I imagine a future where a collective of caring partners - stakeholders, funders, communities, private and public sectors, academic institutions, economic players - come together to provide seed funding for hundreds even thousands of Indigenous Innovation ideas, allowing the opportunity for these ideas to take form in the world and transition to the community-focused solutions most needed at this time. Solutions that not only benefit families across our country but also act as an integral economic and social engine for our society as we work together to shift the worldview to one committed to the health and wellbeing of all people, to planetary recovery, and the restoration of balance with the land and all things on it.
As a result of our collective conviction to this initiative, over the next 10-20 years, Indigenous peoples will be treated as equals in society, garnering utmost respect for our solutions to solving the world's most pressing economic, social, health, and environmental problems.
We will no longer be sick, poor, criminalized, undereducated, and socially disenfranchised. We will thrive, and society as a whole will benefit from the investment that has been made and continues to be made in Indigenous innovation. Full-circle reciprocity will ignite the reputation of Indigenous Innovators as 'critical and important research and development thought leaders'.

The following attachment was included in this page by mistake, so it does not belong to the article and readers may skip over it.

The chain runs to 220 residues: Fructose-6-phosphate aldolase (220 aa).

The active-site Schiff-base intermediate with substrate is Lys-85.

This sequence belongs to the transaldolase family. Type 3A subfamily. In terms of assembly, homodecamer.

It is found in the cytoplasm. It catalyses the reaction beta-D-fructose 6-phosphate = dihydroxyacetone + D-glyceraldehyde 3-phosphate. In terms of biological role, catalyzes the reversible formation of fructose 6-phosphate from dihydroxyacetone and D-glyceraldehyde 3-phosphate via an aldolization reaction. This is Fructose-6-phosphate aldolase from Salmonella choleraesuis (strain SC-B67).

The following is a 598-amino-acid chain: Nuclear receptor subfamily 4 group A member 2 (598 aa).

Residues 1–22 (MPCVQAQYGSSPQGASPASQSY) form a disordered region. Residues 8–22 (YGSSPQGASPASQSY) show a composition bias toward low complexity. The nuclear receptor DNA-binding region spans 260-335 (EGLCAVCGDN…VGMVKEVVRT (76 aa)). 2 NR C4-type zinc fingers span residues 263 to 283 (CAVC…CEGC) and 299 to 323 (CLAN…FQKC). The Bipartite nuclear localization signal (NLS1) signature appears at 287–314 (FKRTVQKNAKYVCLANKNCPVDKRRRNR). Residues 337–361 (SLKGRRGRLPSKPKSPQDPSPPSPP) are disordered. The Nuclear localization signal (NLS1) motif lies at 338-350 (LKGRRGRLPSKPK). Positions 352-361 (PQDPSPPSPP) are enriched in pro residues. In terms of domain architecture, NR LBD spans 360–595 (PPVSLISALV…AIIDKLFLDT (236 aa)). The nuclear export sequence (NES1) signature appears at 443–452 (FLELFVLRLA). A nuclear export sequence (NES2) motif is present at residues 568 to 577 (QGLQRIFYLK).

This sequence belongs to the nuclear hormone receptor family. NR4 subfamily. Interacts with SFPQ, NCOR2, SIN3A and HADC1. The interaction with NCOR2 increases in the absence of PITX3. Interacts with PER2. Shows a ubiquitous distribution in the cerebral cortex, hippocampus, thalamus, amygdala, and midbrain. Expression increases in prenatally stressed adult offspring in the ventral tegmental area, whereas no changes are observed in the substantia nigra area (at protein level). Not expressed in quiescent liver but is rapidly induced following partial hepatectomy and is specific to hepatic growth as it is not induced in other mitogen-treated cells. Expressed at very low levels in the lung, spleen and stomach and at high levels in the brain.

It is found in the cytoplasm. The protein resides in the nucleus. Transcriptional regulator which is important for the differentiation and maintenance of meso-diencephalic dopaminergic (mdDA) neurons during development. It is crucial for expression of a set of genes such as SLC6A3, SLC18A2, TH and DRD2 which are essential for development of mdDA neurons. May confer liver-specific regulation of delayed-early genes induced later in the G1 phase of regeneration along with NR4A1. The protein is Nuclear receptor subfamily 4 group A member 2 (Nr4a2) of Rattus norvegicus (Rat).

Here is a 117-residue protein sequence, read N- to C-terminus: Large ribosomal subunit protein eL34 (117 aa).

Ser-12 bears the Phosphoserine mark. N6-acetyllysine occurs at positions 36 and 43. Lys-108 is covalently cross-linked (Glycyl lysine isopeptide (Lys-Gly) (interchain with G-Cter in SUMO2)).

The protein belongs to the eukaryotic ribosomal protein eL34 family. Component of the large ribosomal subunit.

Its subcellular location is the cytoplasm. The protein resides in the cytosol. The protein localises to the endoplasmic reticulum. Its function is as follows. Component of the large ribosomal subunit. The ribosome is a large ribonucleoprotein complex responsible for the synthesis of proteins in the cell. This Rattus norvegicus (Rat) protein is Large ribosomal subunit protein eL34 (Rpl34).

Action steps forward in 2021 toward sustainable solutions
To realize the aforementioned vision, Canada must commit to a gendered response - one that includes a specifically tailored approach for Indigenous women and gender diverse people's needs. A response that connects all of the dots to care for families and communities in this generation, the next generation, and seven generations from now.
- Small-and-medium-sized enterprises play a key role in the Canadian economy.
- Women, Indigenous and non-Indigenous, are the foundation of families and communities.